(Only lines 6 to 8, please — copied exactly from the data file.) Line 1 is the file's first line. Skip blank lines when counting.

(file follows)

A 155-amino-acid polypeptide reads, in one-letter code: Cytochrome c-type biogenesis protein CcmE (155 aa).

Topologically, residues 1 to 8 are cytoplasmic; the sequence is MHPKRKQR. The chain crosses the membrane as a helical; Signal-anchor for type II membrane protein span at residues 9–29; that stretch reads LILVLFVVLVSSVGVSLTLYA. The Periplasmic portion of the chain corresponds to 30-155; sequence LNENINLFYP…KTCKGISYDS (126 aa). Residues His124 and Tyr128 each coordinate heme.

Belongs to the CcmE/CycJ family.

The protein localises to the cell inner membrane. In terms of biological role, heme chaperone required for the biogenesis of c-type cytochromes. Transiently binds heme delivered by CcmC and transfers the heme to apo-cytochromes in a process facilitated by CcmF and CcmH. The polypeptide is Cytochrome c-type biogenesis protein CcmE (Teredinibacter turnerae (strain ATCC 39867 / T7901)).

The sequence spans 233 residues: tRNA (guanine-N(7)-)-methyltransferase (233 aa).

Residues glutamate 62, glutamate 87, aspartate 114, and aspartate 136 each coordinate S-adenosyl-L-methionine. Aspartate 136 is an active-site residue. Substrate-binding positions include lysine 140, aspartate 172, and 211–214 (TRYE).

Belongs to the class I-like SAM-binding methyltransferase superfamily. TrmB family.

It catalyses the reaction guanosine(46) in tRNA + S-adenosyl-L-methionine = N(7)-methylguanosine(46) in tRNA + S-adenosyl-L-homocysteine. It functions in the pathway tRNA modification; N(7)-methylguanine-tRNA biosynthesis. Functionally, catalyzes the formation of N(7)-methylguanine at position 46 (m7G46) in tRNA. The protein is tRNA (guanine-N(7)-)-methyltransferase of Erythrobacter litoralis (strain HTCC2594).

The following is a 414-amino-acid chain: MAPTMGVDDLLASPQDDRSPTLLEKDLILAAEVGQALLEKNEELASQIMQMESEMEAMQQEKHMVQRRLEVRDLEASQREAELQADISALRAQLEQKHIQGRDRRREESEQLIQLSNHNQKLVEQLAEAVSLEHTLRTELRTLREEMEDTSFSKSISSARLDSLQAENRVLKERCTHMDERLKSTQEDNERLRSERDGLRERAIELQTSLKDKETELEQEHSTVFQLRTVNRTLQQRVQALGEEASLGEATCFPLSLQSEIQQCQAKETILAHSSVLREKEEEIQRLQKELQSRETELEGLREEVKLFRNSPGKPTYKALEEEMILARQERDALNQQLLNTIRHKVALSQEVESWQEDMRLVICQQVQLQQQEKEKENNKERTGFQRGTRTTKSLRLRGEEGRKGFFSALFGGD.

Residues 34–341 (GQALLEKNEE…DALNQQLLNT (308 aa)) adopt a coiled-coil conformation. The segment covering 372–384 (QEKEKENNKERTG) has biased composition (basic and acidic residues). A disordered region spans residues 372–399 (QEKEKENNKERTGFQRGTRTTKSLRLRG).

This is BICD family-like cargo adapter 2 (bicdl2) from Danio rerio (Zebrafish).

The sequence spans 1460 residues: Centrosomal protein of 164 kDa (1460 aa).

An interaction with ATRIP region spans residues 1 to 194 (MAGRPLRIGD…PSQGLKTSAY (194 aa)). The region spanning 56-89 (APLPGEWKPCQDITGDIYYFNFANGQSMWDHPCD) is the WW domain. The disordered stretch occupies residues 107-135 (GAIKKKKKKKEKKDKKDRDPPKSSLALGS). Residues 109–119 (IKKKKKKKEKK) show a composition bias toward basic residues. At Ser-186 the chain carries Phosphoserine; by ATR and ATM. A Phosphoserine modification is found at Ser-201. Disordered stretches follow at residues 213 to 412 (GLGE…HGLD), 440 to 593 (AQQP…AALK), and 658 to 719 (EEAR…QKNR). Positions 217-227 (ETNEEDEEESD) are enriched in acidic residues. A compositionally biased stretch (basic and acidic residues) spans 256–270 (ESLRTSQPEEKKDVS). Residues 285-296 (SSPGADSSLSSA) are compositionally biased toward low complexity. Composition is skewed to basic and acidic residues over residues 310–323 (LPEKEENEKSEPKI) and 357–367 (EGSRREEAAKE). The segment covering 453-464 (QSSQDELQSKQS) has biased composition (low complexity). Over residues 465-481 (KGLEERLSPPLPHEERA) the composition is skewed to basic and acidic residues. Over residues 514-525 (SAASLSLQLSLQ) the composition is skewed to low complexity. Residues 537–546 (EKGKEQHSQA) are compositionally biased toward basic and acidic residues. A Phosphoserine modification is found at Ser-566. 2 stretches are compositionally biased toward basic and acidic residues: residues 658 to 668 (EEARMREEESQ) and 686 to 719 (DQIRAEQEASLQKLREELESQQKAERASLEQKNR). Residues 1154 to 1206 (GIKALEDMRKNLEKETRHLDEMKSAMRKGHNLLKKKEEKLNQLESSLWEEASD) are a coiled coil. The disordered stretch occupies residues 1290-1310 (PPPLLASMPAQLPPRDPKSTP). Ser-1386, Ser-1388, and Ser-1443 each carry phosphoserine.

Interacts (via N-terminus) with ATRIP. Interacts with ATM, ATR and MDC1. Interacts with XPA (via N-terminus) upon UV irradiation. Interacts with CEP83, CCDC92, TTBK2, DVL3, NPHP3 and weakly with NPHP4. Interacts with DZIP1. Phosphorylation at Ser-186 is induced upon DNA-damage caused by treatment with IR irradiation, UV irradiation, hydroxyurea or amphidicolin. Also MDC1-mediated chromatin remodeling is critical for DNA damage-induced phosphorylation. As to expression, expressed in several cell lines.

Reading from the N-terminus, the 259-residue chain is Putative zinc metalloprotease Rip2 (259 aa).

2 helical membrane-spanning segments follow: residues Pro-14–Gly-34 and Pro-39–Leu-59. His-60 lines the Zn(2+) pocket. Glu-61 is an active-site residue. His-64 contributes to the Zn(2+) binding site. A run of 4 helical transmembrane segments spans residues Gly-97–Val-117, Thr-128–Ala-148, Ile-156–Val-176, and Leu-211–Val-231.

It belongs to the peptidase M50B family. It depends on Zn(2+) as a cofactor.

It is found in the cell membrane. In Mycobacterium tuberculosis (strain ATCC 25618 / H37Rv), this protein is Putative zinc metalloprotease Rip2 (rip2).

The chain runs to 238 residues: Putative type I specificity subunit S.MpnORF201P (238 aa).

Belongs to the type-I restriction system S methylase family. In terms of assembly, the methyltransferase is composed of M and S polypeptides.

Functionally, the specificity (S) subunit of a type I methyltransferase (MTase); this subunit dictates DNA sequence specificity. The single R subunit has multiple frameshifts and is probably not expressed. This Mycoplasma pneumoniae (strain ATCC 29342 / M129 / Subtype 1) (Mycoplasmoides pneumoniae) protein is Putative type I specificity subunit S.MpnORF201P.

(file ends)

Residues glutamate 62, glutamate 87, aspartate 114, and aspartate 136 each coordinate S-adenosyl-L-methionine. Aspartate 136 is an active-site residue. Substrate-binding positions include lysine 140, aspartate 172, and 211–214 (TRYE).

Belongs to the class I-like SAM-binding methyltransferase superfamily. TrmB family.

It catalyses the reaction guanosine(46) in tRNA + S-adenosyl-L-methionine = N(7)-methylguanosine(46) in tRNA + S-adenosyl-L-homocysteine. It functions in the pathway tRNA modification; N(7)-methylguanine-tRNA biosynthesis. Functionally, catalyzes the formation of N(7)-methylguanine at position 46 (m7G46) in tRNA. The protein is tRNA (guanine-N(7)-)-methyltransferase of Erythrobacter litoralis (strain HTCC2594).